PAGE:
Is this a flattering picture of me? Like a rotten banana it is. I hope none of my dear readers has geniophobia. But do I love it? You betcha. I was driving Meredith's car while she was in Boston, and yes Meredith, I loved the sunroof way, way too much. I'm having withdrawals.

Sick... again!

I should have paid more attention to the sore thoat that plagued me all last week. It was clearly caused by sinus issues, but for some reason I thought it would simply go away after a few salt-water gargles and hot showers, maybe by closing the windows and using the A/C instead to ward off outdoor allergens. Silly me. I should have realized that the beginning of this cold/sinus infection was strangely familiar. I had exactly the same symptoms, in the same time frame, in April - which led to me taking a week and a half off of work because it was so bad. Oy.

Well, instead of dwelling of all the things I could complain about, as I am prone to do lately, I am trying to focus on good things. I am blessed beyond measure and there's no reason to complain.
There's something I really like about being sick. In fact, I love it. You know what it is? It involves a hot cup of tea, a good book or some favorite blogs, maybe a cookie or piece of sweet bread, the couch, and my hiney on that couch. I love to read, but rarely have time to sit down for an extended amount of time, so when I'm sick I take full advantage of it. :-)
Another think I like about being sick is that I feel no guilt whatsoever about taking long naps. This morning I woke up at 7:30, ate breakfast, yadayadayada, determined I was too sick to go to church, and promptly went back to bed for another 2 hours. It was great!
The third thing I like about being sick is that amazing "I'm alive! I'm finally alive!" feeling I get the day I'm over it. Maybe that's being a little melodramatic, but there's almost always a particular day following an illness when I have a definite feeling of "Ok, I'm back to normal and I feel good today." It's a great feeling. It makes me want to run 10 miles. Which I will probably never do, but here's to dreams, right?

I think God allows us to get these sniffly, minor, irritating types of sickness as a reminder of humility, to remind us that we really aren't self-sufficient like we think we are. Sometimes the peace and quiet of just sitting at home can help me re-focus my life on God and what I'm supposed to be doing in this season. It just plain gives me time to think deeply (unless I'm on meds), which doesn't happen too often unless it's connected to work stuff. I am blonde, you know. (Juuust kidddding...)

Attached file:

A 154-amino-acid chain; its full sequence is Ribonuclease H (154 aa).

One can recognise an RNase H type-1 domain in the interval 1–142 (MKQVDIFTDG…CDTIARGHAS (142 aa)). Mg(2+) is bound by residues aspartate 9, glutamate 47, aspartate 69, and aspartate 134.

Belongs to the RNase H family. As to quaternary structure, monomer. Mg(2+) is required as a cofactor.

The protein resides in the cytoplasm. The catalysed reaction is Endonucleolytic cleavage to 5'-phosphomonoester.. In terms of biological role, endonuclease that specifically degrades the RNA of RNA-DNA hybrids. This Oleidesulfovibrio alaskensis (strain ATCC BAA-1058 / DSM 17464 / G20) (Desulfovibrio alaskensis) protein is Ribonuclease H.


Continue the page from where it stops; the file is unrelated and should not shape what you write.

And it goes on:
Speaking of being sick, has anyone heard of using apple cider vinegar to stay healthy? I have two health-nut friends (yes, that is a compliment) who both drink it on a regular basis (diluted with water, sometimes with honey added). One of them told me to gargle with it when I have a sore throat, and it did help. It has an effervescent effect on the throat, like it really is pulling out all the impurities. Sort of the same effect as hydrogen peroxide on a wound. I don't know if that's true; I need to do more research. It's fascinating.

06 June 2009

And now, a word from our sponsor...

"Sponsor" in the singular, meaning me. A little update on the goings-on chez Marie.

In late April, I had foot surgery (again, for those of you who were here around this time last year), and my mom came to help me for 3 weeks post-surgery. We didn't know ahead of time whether I would be on crutches or not - the surgeon, unfortunately, couldn't make a determination until she had performed the surgery. Most of you are probably not interested in the minute details of the surgery, but know that something that was supposed to take about an hour took 3. The bones at the base of my first metatarsal had not healed from the first surgery a year ago, so this surgeon had to insert a graft from my left heel to encourage new and complete growth. A screw from the previous surgery had broken off at a key juncture, and half of it was recovered and other half wasn't. In addition to that, she had to remove all of the other old hardware to replace it with a smaller (better) piece they didn't happen to have stocked in the surgery center, so it had to be special ordered in the middle of surgery. Yay for anesthesia. So you can see why I ended up with crutches after all of that.